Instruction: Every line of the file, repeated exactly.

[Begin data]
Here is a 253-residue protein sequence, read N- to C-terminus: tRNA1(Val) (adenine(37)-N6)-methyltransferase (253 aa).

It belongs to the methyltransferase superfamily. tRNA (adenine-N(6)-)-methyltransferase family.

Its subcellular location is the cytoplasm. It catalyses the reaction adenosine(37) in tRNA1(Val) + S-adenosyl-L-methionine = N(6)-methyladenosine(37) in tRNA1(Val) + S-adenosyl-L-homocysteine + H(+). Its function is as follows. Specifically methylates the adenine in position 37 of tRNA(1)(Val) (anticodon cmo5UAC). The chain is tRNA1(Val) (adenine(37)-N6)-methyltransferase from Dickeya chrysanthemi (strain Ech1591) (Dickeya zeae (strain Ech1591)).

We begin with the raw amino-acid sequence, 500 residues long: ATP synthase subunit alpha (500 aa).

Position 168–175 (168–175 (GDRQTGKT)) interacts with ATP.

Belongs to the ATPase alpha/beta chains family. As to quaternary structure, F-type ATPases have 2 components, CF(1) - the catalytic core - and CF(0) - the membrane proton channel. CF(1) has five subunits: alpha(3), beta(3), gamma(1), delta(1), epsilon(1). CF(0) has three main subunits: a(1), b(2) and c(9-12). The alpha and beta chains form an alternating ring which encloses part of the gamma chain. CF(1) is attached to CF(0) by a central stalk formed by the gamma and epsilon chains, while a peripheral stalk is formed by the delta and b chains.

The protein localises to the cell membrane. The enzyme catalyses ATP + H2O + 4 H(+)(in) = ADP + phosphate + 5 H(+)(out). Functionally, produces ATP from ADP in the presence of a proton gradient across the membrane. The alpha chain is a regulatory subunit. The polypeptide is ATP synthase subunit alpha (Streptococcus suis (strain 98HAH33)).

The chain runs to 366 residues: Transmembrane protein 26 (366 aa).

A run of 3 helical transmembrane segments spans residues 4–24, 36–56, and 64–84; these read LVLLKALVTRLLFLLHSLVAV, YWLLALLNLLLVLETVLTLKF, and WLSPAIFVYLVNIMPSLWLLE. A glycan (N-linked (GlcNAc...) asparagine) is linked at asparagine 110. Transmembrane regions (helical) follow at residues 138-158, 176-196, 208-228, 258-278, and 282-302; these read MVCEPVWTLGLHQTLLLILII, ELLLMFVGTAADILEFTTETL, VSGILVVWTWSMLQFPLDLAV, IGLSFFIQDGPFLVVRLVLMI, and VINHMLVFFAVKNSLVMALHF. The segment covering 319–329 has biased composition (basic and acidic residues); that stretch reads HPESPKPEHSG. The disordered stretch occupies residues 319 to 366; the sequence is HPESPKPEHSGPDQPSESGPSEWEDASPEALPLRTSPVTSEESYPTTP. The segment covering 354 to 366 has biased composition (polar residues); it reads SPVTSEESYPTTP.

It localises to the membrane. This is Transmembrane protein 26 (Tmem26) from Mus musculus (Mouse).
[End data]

Here is a 253-residue protein sequence, read N- to C-terminus: tRNA1(Val) (adenine(37)-N6)-methyltransferase (253 aa).

It belongs to the methyltransferase superfamily. tRNA (adenine-N(6)-)-methyltransferase family.

Its subcellular location is the cytoplasm. It catalyses the reaction adenosine(37) in tRNA1(Val) + S-adenosyl-L-methionine = N(6)-methyladenosine(37) in tRNA1(Val) + S-adenosyl-L-homocysteine + H(+). Its function is as follows. Specifically methylates the adenine in position 37 of tRNA(1)(Val) (anticodon cmo5UAC). The chain is tRNA1(Val) (adenine(37)-N6)-methyltransferase from Dickeya chrysanthemi (strain Ech1591) (Dickeya zeae (strain Ech1591)).

We begin with the raw amino-acid sequence, 500 residues long: ATP synthase subunit alpha (500 aa).

Position 168–175 (168–175 (GDRQTGKT)) interacts with ATP.

Belongs to the ATPase alpha/beta chains family. As to quaternary structure, F-type ATPases have 2 components, CF(1) - the catalytic core - and CF(0) - the membrane proton channel. CF(1) has five subunits: alpha(3), beta(3), gamma(1), delta(1), epsilon(1). CF(0) has three main subunits: a(1), b(2) and c(9-12). The alpha and beta chains form an alternating ring which encloses part of the gamma chain. CF(1) is attached to CF(0) by a central stalk formed by the gamma and epsilon chains, while a peripheral stalk is formed by the delta and b chains.

The protein localises to the cell membrane. The enzyme catalyses ATP + H2O + 4 H(+)(in) = ADP + phosphate + 5 H(+)(out). Functionally, produces ATP from ADP in the presence of a proton gradient across the membrane. The alpha chain is a regulatory subunit. The polypeptide is ATP synthase subunit alpha (Streptococcus suis (strain 98HAH33)).

The chain runs to 366 residues: Transmembrane protein 26 (366 aa).

A run of 3 helical transmembrane segments spans residues 4–24, 36–56, and 64–84; these read LVLLKALVTRLLFLLHSLVAV, YWLLALLNLLLVLETVLTLKF, and WLSPAIFVYLVNIMPSLWLLE. A glycan (N-linked (GlcNAc...) asparagine) is linked at asparagine 110. Transmembrane regions (helical) follow at residues 138-158, 176-196, 208-228, 258-278, and 282-302; these read MVCEPVWTLGLHQTLLLILII, ELLLMFVGTAADILEFTTETL, VSGILVVWTWSMLQFPLDLAV, IGLSFFIQDGPFLVVRLVLMI, and VINHMLVFFAVKNSLVMALHF. The segment covering 319–329 has biased composition (basic and acidic residues); that stretch reads HPESPKPEHSG. The disordered stretch occupies residues 319 to 366; the sequence is HPESPKPEHSGPDQPSESGPSEWEDASPEALPLRTSPVTSEESYPTTP. The segment covering 354 to 366 has biased composition (polar residues); it reads SPVTSEESYPTTP.

It localises to the membrane. This is Transmembrane protein 26 (Tmem26) from Mus musculus (Mouse).